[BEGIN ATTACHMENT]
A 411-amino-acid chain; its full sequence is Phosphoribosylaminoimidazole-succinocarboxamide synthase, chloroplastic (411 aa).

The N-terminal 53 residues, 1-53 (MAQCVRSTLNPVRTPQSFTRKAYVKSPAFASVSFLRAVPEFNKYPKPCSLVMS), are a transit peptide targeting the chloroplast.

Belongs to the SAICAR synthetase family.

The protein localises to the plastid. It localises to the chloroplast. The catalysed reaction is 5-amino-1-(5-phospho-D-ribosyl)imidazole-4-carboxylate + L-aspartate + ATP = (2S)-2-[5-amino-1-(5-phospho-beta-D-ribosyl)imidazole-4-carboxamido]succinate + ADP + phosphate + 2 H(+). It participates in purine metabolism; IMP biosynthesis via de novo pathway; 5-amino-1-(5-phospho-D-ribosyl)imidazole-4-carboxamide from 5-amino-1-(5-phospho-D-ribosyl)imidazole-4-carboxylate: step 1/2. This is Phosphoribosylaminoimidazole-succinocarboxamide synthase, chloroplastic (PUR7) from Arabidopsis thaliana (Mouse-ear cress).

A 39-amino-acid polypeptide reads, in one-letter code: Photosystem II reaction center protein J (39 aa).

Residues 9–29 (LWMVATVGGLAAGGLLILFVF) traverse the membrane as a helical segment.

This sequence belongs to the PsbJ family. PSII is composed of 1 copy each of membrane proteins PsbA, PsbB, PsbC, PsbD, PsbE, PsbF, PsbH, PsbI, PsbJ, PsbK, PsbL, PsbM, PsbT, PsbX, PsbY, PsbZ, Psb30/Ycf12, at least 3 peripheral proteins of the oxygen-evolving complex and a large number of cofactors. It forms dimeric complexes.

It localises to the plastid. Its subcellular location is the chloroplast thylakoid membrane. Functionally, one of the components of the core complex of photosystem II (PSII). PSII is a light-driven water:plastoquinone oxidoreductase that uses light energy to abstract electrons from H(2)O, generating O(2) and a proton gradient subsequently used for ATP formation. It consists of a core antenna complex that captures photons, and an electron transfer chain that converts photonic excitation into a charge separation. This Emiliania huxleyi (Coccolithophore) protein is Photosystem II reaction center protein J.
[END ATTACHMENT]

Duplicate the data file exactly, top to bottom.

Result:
A 411-amino-acid chain; its full sequence is Phosphoribosylaminoimidazole-succinocarboxamide synthase, chloroplastic (411 aa).

The N-terminal 53 residues, 1-53 (MAQCVRSTLNPVRTPQSFTRKAYVKSPAFASVSFLRAVPEFNKYPKPCSLVMS), are a transit peptide targeting the chloroplast.

Belongs to the SAICAR synthetase family.

The protein localises to the plastid. It localises to the chloroplast. The catalysed reaction is 5-amino-1-(5-phospho-D-ribosyl)imidazole-4-carboxylate + L-aspartate + ATP = (2S)-2-[5-amino-1-(5-phospho-beta-D-ribosyl)imidazole-4-carboxamido]succinate + ADP + phosphate + 2 H(+). It participates in purine metabolism; IMP biosynthesis via de novo pathway; 5-amino-1-(5-phospho-D-ribosyl)imidazole-4-carboxamide from 5-amino-1-(5-phospho-D-ribosyl)imidazole-4-carboxylate: step 1/2. This is Phosphoribosylaminoimidazole-succinocarboxamide synthase, chloroplastic (PUR7) from Arabidopsis thaliana (Mouse-ear cress).

A 39-amino-acid polypeptide reads, in one-letter code: Photosystem II reaction center protein J (39 aa).

Residues 9–29 (LWMVATVGGLAAGGLLILFVF) traverse the membrane as a helical segment.

This sequence belongs to the PsbJ family. PSII is composed of 1 copy each of membrane proteins PsbA, PsbB, PsbC, PsbD, PsbE, PsbF, PsbH, PsbI, PsbJ, PsbK, PsbL, PsbM, PsbT, PsbX, PsbY, PsbZ, Psb30/Ycf12, at least 3 peripheral proteins of the oxygen-evolving complex and a large number of cofactors. It forms dimeric complexes.

It localises to the plastid. Its subcellular location is the chloroplast thylakoid membrane. Functionally, one of the components of the core complex of photosystem II (PSII). PSII is a light-driven water:plastoquinone oxidoreductase that uses light energy to abstract electrons from H(2)O, generating O(2) and a proton gradient subsequently used for ATP formation. It consists of a core antenna complex that captures photons, and an electron transfer chain that converts photonic excitation into a charge separation. This Emiliania huxleyi (Coccolithophore) protein is Photosystem II reaction center protein J.